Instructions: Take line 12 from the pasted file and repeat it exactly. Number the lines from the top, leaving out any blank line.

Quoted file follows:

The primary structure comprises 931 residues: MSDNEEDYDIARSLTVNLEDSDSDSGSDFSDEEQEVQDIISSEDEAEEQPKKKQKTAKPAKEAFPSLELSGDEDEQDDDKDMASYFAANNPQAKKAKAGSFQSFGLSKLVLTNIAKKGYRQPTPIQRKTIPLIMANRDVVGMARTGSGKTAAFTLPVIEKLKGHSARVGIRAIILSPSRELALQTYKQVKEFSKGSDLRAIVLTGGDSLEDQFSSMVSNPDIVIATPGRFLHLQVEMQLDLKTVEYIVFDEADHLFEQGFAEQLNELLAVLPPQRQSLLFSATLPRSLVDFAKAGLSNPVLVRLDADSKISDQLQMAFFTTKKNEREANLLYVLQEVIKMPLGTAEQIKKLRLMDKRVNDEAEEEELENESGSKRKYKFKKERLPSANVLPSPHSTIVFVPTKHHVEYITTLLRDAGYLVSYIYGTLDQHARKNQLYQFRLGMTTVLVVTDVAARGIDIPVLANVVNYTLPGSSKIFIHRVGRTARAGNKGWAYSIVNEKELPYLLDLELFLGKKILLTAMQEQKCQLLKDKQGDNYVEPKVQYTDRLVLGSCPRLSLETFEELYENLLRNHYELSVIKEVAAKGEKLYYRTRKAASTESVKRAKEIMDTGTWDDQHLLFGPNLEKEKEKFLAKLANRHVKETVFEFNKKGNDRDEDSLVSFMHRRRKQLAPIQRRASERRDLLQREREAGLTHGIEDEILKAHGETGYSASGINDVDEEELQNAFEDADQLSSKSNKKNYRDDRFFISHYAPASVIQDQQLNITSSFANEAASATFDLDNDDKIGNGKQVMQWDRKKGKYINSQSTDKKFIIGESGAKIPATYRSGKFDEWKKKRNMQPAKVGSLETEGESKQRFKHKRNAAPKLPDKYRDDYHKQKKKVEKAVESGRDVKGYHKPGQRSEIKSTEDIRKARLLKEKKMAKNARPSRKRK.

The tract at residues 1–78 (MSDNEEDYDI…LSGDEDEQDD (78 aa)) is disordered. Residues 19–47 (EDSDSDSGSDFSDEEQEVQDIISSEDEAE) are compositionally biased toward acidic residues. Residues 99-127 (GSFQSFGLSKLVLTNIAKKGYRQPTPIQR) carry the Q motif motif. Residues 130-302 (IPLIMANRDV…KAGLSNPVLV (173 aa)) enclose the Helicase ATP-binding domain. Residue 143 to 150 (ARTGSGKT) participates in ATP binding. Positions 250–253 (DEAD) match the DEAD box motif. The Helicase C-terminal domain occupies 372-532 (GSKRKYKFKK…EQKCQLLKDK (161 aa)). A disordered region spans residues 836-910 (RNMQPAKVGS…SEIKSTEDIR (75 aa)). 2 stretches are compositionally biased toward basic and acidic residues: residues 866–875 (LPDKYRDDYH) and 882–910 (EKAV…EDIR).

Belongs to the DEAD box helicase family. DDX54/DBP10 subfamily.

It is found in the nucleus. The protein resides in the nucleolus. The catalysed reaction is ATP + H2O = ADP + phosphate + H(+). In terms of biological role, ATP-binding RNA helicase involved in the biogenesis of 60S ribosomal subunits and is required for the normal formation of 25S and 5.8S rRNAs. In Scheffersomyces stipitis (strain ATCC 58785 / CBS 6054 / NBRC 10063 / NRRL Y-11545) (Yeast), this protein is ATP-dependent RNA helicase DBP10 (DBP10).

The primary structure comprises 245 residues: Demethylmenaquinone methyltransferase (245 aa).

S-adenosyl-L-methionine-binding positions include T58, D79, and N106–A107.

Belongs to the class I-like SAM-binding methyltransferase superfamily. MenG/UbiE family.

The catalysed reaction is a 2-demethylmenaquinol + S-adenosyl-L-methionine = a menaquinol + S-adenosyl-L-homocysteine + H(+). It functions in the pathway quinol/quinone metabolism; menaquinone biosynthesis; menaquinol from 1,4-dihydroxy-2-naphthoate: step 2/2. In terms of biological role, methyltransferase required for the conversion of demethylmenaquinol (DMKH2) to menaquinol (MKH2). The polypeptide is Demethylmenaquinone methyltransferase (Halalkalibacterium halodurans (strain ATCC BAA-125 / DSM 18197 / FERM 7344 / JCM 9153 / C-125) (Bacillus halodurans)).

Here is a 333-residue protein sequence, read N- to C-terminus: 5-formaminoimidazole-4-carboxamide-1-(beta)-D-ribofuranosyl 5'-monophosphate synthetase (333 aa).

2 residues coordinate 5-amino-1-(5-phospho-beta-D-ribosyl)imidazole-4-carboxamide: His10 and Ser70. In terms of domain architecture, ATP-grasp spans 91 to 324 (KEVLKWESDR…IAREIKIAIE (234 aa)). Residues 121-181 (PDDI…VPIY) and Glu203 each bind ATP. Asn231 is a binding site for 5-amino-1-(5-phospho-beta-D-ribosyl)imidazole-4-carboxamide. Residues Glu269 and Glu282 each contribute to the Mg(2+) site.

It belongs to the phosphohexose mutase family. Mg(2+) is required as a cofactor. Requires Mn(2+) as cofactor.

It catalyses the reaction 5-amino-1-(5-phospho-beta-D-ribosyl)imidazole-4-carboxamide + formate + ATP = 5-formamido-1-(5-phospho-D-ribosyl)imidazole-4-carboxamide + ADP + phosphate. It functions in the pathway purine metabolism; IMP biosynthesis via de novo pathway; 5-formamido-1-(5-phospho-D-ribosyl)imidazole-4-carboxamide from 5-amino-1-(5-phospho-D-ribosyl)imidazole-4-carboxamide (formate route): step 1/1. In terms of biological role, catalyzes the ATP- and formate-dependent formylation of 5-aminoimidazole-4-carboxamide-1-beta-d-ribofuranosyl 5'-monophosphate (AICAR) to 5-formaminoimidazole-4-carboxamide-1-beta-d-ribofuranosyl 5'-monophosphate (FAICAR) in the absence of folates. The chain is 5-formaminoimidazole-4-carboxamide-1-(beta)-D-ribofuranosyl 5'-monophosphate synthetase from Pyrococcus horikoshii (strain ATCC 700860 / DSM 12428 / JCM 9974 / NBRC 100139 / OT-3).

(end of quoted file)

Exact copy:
It catalyses the reaction 5-amino-1-(5-phospho-beta-D-ribosyl)imidazole-4-carboxamide + formate + ATP = 5-formamido-1-(5-phospho-D-ribosyl)imidazole-4-carboxamide + ADP + phosphate. It functions in the pathway purine metabolism; IMP biosynthesis via de novo pathway; 5-formamido-1-(5-phospho-D-ribosyl)imidazole-4-carboxamide from 5-amino-1-(5-phospho-D-ribosyl)imidazole-4-carboxamide (formate route): step 1/1. In terms of biological role, catalyzes the ATP- and formate-dependent formylation of 5-aminoimidazole-4-carboxamide-1-beta-d-ribofuranosyl 5'-monophosphate (AICAR) to 5-formaminoimidazole-4-carboxamide-1-beta-d-ribofuranosyl 5'-monophosphate (FAICAR) in the absence of folates. The chain is 5-formaminoimidazole-4-carboxamide-1-(beta)-D-ribofuranosyl 5'-monophosphate synthetase from Pyrococcus horikoshii (strain ATCC 700860 / DSM 12428 / JCM 9974 / NBRC 100139 / OT-3).